Welding can be defined as a permanent joining process that produces coalescence of materials by heating them to the welding temperature, with or without the application of pressure or by the application of pressure alone, and with or without the use of filler metal . Ibrahim  defined welding as a process of permanent joining two materials usually metals through localised coalescence resulting from suitable combination of temperature, pressure and metallurgical conditions. Most welding processes use heat to join parts together and the equipment used to generate the required varies, depending on the welding process.
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Welding is used extensively for the manufacture and repair of farm equipment, construction of boilers, mining and refinery equipment, furnaces and railway cars. In addition, construction of bridges and ships also commonly requires welding. The application of welding process depends on the requirements of the weld, accessibility of the weld area, economic considerations and available welding equipment . The strength and the integrity of a weld depend on the material properties of the metal being welded, as well as on a great many other factors. These factors include the shape of the weld, temperature of the heat sources, the amount of heat produced by the source and even the type of power source used.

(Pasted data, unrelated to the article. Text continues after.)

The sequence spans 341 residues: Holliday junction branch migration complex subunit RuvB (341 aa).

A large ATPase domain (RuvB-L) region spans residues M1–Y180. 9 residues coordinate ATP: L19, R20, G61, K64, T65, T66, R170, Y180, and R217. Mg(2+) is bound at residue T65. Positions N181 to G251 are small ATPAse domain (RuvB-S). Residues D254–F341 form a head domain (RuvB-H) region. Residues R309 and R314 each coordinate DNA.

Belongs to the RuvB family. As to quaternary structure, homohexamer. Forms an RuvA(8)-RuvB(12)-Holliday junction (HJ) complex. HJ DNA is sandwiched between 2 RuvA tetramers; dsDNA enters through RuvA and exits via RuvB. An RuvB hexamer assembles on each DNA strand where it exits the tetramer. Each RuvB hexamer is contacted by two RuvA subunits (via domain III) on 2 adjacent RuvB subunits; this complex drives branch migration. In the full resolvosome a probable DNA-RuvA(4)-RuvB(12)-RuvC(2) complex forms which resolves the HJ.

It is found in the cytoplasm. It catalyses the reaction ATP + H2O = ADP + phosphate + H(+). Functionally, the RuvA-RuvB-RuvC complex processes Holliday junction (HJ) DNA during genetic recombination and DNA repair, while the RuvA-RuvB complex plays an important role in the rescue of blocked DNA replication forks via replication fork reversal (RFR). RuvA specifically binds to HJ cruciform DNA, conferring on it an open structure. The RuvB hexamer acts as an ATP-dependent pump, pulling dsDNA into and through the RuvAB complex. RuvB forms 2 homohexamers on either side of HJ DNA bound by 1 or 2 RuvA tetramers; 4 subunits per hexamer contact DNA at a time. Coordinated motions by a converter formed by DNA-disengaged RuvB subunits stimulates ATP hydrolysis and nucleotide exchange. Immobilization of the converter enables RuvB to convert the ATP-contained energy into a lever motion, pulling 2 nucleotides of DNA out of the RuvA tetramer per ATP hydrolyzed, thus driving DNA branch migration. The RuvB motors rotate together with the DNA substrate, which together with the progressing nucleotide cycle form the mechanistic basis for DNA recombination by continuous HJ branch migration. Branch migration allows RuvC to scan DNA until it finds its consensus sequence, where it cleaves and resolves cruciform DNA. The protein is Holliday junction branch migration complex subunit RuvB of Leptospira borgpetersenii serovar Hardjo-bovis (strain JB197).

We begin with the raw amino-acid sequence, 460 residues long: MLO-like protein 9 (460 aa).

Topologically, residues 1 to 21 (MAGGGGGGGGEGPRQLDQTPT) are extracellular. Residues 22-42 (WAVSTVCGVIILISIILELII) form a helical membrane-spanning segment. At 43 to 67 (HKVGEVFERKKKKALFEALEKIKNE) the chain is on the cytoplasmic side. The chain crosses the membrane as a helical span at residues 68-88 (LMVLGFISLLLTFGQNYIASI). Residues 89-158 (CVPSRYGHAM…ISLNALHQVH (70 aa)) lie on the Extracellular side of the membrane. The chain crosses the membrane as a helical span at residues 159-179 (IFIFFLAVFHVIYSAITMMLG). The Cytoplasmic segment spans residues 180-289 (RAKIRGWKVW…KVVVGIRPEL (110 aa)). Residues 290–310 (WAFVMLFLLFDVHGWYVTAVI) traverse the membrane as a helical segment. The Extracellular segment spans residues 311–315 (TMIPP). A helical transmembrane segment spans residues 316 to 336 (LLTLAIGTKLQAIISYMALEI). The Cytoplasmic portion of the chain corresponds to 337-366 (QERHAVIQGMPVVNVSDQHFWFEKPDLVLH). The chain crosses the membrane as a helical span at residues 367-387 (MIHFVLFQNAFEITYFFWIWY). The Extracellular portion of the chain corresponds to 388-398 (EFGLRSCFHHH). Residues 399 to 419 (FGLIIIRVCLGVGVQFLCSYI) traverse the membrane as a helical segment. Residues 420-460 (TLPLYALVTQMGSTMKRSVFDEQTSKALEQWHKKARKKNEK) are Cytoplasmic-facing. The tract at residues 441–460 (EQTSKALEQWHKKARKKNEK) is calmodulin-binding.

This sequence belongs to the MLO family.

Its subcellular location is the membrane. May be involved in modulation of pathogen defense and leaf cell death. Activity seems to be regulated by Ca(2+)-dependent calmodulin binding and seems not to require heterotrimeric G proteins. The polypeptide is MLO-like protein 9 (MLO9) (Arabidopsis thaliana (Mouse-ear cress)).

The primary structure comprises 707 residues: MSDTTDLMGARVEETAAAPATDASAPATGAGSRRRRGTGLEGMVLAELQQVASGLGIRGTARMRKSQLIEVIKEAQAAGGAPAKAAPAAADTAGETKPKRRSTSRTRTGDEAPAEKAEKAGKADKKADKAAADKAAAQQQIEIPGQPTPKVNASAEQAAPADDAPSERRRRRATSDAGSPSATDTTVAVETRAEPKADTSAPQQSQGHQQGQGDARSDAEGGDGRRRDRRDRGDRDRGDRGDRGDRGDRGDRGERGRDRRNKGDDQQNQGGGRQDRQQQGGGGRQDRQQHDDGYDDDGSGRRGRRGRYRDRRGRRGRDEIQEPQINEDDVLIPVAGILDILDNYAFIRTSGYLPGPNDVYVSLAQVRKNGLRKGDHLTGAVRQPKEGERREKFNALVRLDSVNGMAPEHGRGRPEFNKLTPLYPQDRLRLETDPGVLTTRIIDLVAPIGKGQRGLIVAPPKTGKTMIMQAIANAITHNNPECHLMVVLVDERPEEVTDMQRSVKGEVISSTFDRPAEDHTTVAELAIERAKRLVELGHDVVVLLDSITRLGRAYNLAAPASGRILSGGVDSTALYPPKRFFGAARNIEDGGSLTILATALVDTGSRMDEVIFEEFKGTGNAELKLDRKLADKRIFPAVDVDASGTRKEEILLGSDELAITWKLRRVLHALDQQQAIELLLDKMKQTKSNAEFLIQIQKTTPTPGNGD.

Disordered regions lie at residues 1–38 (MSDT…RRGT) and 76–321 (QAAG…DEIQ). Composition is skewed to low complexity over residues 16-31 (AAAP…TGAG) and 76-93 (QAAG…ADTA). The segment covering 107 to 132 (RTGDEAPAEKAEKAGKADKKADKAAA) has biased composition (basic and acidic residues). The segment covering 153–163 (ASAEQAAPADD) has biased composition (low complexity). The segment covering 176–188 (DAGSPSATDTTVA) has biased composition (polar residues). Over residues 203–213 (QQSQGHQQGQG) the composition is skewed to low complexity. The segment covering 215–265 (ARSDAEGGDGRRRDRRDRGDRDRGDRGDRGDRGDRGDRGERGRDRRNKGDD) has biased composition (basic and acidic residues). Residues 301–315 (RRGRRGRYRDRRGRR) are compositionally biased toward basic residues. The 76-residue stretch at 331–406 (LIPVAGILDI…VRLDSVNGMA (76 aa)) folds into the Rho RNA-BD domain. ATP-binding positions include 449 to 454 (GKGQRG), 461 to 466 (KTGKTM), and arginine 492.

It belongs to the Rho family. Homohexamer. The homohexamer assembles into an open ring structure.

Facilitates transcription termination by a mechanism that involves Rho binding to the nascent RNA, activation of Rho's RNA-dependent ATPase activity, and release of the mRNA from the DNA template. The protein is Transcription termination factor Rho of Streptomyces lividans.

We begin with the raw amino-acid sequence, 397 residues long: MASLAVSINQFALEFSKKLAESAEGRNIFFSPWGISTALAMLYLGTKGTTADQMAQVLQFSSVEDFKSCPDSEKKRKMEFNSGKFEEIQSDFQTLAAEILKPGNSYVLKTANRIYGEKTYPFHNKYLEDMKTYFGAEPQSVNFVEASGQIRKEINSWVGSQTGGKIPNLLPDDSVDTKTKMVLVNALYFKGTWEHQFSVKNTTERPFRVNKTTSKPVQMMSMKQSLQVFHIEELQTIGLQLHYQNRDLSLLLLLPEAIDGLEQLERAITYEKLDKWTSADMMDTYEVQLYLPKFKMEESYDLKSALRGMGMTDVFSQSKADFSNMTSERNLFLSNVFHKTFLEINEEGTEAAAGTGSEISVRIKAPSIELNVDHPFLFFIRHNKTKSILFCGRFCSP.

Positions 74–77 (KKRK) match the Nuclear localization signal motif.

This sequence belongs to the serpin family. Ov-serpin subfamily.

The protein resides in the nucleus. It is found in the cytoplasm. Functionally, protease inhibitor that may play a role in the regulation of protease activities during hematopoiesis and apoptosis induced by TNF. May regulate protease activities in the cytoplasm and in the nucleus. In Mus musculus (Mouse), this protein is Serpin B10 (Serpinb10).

Overview of Flux Cored Arc Welding (FCAW)
In recent years, pressure to increase productivity and reduce costs by the manufacturers has been the main driving force behind the adoption of flux cored wires. Productivity, quality and ease of use are the three main factors on which the increasing popularity of FCAW.
FCAW is an arc welding process that uses an arc between a continuous filler metal electrode and the weld pool . The flux is used as a protection for molten metal from the atmosphere contaminations during welding operation. It will improve strength through chemical reactions and produce excellent weld shape. FCAW is very similar to GMAW in principle of operation and equipment used. In FCAW, weld metal is transferred as in GMAW globular or spray transfer. However, FCAW can achieve greater weld metal deposition and deeper penetration than GMAW short circuiting transfer . The effects of electrode extension, nozzle angle, welding directions, welding speed and other welding manipulations are similar as GMAW.
The FCAW are welding process introduced in early 1950s with the development of an electrode that contained a core of flux material. However, an external shielding gas was required even with the flux cored electrode. After that, the flux cored electrode that did not require an external shielding gas was developed in 1959. Shielding gas is important in FCAW-G process for increased penetration and filler metal deposition . FCAW can be applied automatically or semi-automatic. Most FCAW process is semi-automatic, which is the wire feeder continuously feeds the electrode wire and the welder must manually positions the torch into the weld. However, it can transform to fully automatically with a computer driven robot manipulating the torch along a preset path. FCAW is widely used for welding large sections and with materials of great thicknesses and lengths, especially in the flat position.